A committed same-sex couple, Stephen Dunbar, 43, and Rob Edge, 46 applied for a marriage license in 2004-JAN (some sources say FEB) at the territorial Vital Statistics office. They had met two years earlier. Dunbar later said: "We could have driven across the border to British Columbia, but that wasn't good enough. My family and I contributed a lot to this community over the years and I wanted to be married here to the man I love. I'm a Yukoner. I don't want a license that's not recognized by my goverment. I knew my timing was right and that the territory was ready for it." 7 As they expected, the office refused to issue a marriage license refused. They took their case to the Yukon Human Rights Commission. But they were impatient with the sluggishness of that process. Dunbar said: "I'd like someone to explain to me what is so difficult to understand about equal before and under the law all persons." 3

In 2004-JUN, Dunbar and Edge sued the Yukon and federal governments in court. The Yukon territory said that it would go along with whatever decision the court made; i.e. they presumably would not appeal the court's decision to the Supreme Court of Canada if the plaintiffs won.

The Yukon government filed papers with the court that promised to issue a marriage license retroactively at some time in the future to Dunbar and Edge, if and when the federal Parliament got around to deciding the issue. This way, the couple could have their marriage bans read in church and proceed with their wedding. Dunbar said that " would have felt like a hollow marriage. It was hallow and it was unacceptable, and that is why we were in court today." 4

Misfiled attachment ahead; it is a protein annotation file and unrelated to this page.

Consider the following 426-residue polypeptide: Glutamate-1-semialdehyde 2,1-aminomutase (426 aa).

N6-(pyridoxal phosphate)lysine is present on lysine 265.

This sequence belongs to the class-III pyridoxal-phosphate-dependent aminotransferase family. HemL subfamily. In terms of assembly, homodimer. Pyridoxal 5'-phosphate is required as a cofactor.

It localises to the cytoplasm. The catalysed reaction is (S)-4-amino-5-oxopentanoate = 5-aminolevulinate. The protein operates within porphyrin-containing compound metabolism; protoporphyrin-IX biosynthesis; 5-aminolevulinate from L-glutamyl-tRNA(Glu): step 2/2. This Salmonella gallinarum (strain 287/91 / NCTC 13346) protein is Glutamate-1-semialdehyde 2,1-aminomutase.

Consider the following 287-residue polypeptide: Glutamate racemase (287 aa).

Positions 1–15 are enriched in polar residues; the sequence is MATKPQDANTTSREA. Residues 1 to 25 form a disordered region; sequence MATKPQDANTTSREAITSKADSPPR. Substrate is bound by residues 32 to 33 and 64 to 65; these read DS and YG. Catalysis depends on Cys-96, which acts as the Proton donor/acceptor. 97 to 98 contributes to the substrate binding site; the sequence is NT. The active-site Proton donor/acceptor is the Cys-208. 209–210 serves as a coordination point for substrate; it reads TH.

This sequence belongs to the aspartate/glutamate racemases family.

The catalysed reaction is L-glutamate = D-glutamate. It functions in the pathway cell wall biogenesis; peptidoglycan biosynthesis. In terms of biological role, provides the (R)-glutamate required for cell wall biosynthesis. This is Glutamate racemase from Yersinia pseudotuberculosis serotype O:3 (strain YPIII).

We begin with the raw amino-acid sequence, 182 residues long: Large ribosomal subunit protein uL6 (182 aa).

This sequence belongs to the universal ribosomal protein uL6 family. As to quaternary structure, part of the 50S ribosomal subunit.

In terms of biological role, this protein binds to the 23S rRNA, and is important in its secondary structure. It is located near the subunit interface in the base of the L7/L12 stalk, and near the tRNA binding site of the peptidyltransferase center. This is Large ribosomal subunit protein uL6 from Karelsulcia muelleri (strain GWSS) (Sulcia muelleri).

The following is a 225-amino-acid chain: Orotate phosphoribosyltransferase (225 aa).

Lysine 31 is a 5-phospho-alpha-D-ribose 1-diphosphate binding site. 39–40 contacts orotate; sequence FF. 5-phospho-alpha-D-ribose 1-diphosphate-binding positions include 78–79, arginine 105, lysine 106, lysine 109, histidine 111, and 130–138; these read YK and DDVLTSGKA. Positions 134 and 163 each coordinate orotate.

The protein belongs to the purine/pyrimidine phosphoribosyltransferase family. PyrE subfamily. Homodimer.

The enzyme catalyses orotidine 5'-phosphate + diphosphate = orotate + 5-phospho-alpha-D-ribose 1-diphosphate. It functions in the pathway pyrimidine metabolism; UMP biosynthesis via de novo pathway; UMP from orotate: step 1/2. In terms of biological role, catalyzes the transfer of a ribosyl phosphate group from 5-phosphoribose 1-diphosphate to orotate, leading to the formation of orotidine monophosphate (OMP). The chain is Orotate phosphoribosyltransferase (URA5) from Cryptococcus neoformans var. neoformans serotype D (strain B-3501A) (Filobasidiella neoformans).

Apparently, the federal government had changed its mind between mid-2003 and mid-2004. They were dragging their feet on the matter of same-sex marriage in the remaining provinces and territories which have not been ordered to issue marriage licenses by their courts. Jim Tucker, the coupleís lawyer, said: "The Attorney General of Canada agreed that it is unconstitutional to exclude same-sex couples from civil marriage, but argued that the hearing should be delayed until after the Supreme Court of Canada rules on the governmentís Reference. Rob and Stephen have a big wedding planned for this Saturday [2004-JUL-16]. If the adjournment is granted, they will have to wait one or two years, perhaps longer, before their marriage is recognized." 5 The Supreme Court of Canada was not scheduled to hear arguments on same-sex marriage until 2004-OCT. The court's ruling would be handed down some time after that. Only then could Parliament consider making changes to the federal marriage act. As it turns out, the Canadian Parliament did not schedule its final vote on its bill C-38 until mid 2005-JUN.